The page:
Julian P. Yang, M.D., brings experience in teleneurology to UT Southwestern
By Julie Kirchem, Neurology Information Services
Julian P. Yang, M.D., has joined the Neurocritical Care (NCC) team at UT Southwestern with a dual appointment as Assistant Professor of Neurology and Neurotherapeutics and Neurological Surgery.
Dr. Yang trained as a neurology resident at the Barrow Neurological Institute at St. Joseph’s Hospital and Medical Center and completed a fellowship in neurocritical care at Duke University Medical Center.
His clinical role as a neurointensivist brings added expertise to UT Southwestern in managing complicated patients. Dr. Yang will treat patients in the Neuro ICU at Zale Lipshy University Hospital and will also be a member of the Neurocritical Care Consult Service at Parkland Memorial Hospital beginning in October.
In addition to clinical care, Dr. Yang has a strong interest in program development for telemedicine applications and has worked with industry partners to develop software for telestroke networks.
“The stroke program is delighted to have Dr. Yang,” said Mandy Dirickson, R.N., Stroke Outreach Coordinator. “His enthusiasm is contagious and his vision for the future exciting.”
Dr. Yang will take on the role of director of teleneurology for the Department of Neurology and Neurotherapeutics.
“Dr. Yang will expand the “tele-“ concept beyond stroke into the broader concept of teleneurology as it relates to clinical research and future technological development,” said Dr. Mehari Gebreyohanns, Medical Director for the University Hospital Stroke Outreach Program. “He will also be involved with improvement in the quality and efficiency of our telestroke service.”
Dr. Yang has already started with QCI-NASCAR (Quality Care Improvement with Nursing-driven Acute Stroke CARe), a project that he co-authored with DaiWai Olson, Ph.D., R.N. The initiative has been funded through University of Texas Healthcare Safety and Effectiveness grants. The project aims to improve acute stroke care with a focus on nursing-driven protocols in the ER.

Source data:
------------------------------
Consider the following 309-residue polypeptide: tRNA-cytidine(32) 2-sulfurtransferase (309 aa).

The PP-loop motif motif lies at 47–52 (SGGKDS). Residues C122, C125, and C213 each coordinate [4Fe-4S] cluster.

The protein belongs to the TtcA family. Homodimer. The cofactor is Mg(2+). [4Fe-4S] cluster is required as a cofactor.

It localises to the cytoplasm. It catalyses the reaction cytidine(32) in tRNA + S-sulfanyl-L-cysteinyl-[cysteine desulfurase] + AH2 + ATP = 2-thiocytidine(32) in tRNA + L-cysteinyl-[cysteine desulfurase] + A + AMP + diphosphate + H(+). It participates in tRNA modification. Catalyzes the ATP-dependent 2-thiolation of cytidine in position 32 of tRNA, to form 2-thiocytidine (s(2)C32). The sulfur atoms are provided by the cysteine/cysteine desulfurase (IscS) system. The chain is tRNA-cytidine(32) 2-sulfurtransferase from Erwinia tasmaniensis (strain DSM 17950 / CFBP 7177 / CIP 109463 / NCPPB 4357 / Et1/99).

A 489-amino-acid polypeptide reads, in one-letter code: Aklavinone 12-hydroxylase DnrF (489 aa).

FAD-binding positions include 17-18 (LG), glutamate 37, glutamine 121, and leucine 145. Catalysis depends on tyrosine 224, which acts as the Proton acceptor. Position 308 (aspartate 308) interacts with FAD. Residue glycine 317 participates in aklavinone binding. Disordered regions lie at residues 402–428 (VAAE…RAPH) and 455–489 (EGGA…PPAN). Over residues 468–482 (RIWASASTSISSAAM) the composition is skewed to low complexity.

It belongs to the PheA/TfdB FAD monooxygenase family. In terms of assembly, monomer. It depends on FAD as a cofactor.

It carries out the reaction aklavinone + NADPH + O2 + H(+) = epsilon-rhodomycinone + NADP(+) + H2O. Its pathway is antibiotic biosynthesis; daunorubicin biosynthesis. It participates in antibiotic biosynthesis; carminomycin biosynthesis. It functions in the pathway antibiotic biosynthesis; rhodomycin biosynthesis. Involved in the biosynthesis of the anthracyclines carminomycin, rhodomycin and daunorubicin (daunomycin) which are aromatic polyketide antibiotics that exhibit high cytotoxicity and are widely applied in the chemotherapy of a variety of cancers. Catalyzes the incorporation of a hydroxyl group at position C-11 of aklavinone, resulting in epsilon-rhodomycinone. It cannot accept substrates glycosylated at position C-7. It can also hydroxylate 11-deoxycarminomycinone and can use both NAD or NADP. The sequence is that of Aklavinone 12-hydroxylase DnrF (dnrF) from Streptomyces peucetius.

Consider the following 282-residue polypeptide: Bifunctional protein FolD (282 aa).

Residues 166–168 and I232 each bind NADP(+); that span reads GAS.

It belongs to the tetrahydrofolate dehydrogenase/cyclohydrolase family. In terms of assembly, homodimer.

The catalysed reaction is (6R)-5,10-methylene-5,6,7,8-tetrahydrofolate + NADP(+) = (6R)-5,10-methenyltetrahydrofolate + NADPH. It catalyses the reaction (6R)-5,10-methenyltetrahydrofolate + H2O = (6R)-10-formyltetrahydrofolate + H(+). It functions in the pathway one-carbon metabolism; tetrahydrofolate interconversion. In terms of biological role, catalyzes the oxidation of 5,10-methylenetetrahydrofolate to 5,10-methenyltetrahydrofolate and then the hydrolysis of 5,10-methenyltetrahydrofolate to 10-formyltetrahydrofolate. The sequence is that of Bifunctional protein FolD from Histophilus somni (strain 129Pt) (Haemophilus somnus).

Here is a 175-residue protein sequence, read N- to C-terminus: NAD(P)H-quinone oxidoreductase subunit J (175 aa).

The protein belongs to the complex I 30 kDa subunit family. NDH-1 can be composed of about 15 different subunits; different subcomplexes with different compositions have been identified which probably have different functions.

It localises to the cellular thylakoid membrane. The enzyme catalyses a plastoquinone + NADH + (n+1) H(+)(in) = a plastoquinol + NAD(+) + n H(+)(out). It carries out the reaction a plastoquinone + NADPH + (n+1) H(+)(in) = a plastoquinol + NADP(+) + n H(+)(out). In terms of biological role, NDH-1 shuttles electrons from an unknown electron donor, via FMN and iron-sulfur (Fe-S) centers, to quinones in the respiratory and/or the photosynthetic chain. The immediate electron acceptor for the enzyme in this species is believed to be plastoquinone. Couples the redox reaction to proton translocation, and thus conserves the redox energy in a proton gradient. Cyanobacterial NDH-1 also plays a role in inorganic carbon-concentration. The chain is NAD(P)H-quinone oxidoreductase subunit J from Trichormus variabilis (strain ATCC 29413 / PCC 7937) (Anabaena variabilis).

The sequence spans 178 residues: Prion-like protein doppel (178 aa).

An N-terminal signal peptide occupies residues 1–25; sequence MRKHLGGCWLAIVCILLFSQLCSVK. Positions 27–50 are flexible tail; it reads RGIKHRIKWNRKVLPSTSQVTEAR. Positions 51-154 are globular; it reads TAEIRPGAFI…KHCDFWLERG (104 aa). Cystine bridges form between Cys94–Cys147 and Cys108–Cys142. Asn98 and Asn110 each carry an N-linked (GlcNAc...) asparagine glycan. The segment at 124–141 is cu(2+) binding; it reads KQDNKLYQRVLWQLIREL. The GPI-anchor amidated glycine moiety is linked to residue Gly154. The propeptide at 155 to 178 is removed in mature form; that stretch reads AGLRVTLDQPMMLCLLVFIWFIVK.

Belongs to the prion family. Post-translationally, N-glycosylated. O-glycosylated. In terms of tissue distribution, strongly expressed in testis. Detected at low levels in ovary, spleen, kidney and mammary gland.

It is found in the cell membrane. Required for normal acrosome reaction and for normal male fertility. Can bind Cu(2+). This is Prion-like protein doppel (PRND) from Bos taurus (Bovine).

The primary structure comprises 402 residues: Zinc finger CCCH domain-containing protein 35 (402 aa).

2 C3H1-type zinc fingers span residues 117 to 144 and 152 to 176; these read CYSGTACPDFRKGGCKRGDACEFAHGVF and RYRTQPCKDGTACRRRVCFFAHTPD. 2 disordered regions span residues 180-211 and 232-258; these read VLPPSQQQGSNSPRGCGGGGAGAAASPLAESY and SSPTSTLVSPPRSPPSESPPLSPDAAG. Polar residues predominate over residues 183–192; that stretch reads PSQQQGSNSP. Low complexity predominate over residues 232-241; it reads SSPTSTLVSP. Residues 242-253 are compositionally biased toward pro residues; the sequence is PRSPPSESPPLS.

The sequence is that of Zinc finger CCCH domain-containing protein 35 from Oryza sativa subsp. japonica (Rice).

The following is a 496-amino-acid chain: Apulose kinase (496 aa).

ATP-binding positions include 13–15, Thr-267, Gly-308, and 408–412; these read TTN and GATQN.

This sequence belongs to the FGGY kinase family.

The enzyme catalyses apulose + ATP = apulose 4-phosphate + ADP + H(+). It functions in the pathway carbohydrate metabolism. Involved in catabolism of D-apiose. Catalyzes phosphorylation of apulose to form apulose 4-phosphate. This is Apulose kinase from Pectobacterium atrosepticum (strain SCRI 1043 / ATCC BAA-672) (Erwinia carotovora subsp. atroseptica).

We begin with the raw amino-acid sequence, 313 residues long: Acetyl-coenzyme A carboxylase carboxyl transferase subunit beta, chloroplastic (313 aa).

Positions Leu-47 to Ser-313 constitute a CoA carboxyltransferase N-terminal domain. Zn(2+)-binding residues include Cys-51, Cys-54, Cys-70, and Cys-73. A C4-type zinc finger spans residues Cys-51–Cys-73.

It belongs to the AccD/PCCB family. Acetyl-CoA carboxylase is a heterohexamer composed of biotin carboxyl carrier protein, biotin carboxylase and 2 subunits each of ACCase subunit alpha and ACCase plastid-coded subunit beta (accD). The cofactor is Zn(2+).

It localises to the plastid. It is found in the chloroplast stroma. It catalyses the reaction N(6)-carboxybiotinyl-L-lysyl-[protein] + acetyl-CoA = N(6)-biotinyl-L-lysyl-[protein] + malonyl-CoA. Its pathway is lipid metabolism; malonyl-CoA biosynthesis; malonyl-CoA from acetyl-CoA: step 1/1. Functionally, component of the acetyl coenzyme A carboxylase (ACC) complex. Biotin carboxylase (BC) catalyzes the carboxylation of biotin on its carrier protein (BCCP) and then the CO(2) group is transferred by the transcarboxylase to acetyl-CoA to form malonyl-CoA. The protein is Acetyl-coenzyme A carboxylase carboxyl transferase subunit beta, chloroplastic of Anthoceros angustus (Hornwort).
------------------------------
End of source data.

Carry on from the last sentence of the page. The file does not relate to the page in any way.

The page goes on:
“My research focuses on systems of care and workflow processes particularly in relation to applications of telemedicine,” said Dr. Yang.
He and Dr. Olson have a straightforward goal for UT Southwestern stroke care in the emergency room:
“We are going to be the fastest,” Dr. Yang said. “Get the story, get the labs, get the CT scan, and give the drug (t-PA) that’s been demonstrated to be the most effective medication to treat acute stroke.”
Dr. Yang believes that empowering the bedside nurse to drive much of the stroke code process is integral to this goal especially as more and more acute stroke treatment is delivered via telemedicine.
“The key to a successful telestroke program is continual education and re-education of staff at spoke sites," he said. "With QCI-NASCAR, we are looking for best practice in terms of how to run stroke codes most effectively. Hopefully, the refined protocol is something we can export to telestroke spoke sites."
Dr. Yang will also be continuing telemedicine work with partners at UT-Houston and will be involved in the Lone Star Stroke Consortium.
“There’s so much momentum building here at UTSW. I’m very excited to join the neurocritical care team and work with a very accomplished stroke team. I hope to contribute my part to a world-class institution.”